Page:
How the John Muir Institute came to be
The John Muir Institute of the Environment was officially launched as an Organized Research Unit in 1997 with Bob Flocchini, Department of Land, Air and Water Resources, as acting director for five years. Under the direction of Flocchini, the institute established itself as an administrative home for centers and programs which crossed the boundaries of traditional academic colleges, schools and departments. Goldman’s 30-year-old research center at Tahoe was first to join the new institute.
In 2002 Dennis Rolston was recruited as director of the institute for a 3-year term, during which he continued to provide a home for interdisciplinary centers and programs. He provided advanced leadership and support for evolving centers and developing environmental initiatives and established the affiliated faculty program to garner collaboration between UC Davis environmental experts who were not necessarily tied to a center or program. Rolston also worked to build and locate campus and off-campus facilities that could host centers supported by the institute.
In 2005, a plan to establish the institute as an “enhanced” Organized Research Unit was developed. This enlarged the scope and range institute activities to form an innovative research unit vested with interdisciplinary academic program responsibilities and limited assigned staffing. Deb Niemeier, Department of Civil and Environmental Engineering, became director July 1, 2005, with a joint appointment as associate vice chancellor for interdisciplinary environmental research in the Office of the Vice Chancellor of Research. The enhanced institute promotes interdisciplinary research and graduate education in applied environmental problem solving.
In 2010, Mark Schwartz, Department of Environmental Sciences and Policy, became director of the Institute, during which time the Institute made great strides in formalizing connections with prominent federal agencies. The Institute’s on-campus building, referred to as “The Barn,” became the new physical space for the Western Ecological Research Center, the US Forest Service for the Pacific Southwest Research Stations (North, Stine) and US Department of Agriculture Climate Hub. The Institute also formalized work with the US Fish and Wildlife Service through student projects and became a partner of the newly formed US Geologic Survey Climate Science Center. During this time that the Institute was also approved to jointly administer the new UC Davis Master of Science Environmental Policy and Management program.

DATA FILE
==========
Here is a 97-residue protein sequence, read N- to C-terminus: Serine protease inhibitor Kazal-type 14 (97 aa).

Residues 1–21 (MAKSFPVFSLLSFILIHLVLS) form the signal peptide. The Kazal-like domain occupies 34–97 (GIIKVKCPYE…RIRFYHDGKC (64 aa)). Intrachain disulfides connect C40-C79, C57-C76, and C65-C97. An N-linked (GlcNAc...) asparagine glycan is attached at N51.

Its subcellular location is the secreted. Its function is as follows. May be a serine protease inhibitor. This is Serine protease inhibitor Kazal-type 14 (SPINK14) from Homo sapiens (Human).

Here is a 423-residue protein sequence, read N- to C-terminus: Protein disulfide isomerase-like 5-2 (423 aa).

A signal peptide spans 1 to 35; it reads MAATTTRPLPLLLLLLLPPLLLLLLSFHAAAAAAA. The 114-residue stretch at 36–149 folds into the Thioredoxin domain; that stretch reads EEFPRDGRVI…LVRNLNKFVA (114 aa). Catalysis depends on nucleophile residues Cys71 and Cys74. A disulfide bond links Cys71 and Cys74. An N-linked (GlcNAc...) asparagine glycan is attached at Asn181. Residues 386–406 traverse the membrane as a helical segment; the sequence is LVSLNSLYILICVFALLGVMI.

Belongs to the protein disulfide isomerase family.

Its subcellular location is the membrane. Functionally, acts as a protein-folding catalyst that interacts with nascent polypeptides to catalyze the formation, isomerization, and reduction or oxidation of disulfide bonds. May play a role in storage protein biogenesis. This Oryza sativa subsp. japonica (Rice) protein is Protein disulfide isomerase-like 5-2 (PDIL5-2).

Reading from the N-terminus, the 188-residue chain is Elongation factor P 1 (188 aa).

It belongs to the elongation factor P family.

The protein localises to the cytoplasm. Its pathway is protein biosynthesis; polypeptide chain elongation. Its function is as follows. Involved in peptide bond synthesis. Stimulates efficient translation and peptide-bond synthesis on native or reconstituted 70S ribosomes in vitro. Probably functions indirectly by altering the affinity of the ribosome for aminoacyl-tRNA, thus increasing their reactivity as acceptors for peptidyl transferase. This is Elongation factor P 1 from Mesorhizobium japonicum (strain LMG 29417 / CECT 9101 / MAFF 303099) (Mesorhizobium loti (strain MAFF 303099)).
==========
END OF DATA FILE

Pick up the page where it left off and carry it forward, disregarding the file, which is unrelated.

In 2016, Benjamin Houlton became the current Director of the Muir Institute. Houlton has taken great strides to establish the Institute as the inter-college Environmental Nexus for the campus, the state of California, and beyond. To fulfill that role, Houlton has catalyzed a new integrative model for the Institute that bridges UC Davis’ collective expertise in social sciences, arts and letters, as well as natural and health sciences and engineering. Houlton is also spearheading the OneClimate initiative and solidify the Insitute’s position as a locally, regionally and globally recognized center of excellence in Big Environmental Data.
Looking into the future
The John Muir Institute of the Environment, now referred to as the “UC Davis Muir Institute,” was created to harness and integrate the dispersed environmental strength of UC Davis. It provides leadership and promotes visibility to benefit all the environmental units of the campus. In 2020, Susan Ustin took over as interim director. With a newly reinforced foundation, the Institute is poised to continue to seize opportunities to broaden its reach and impact for generations to come.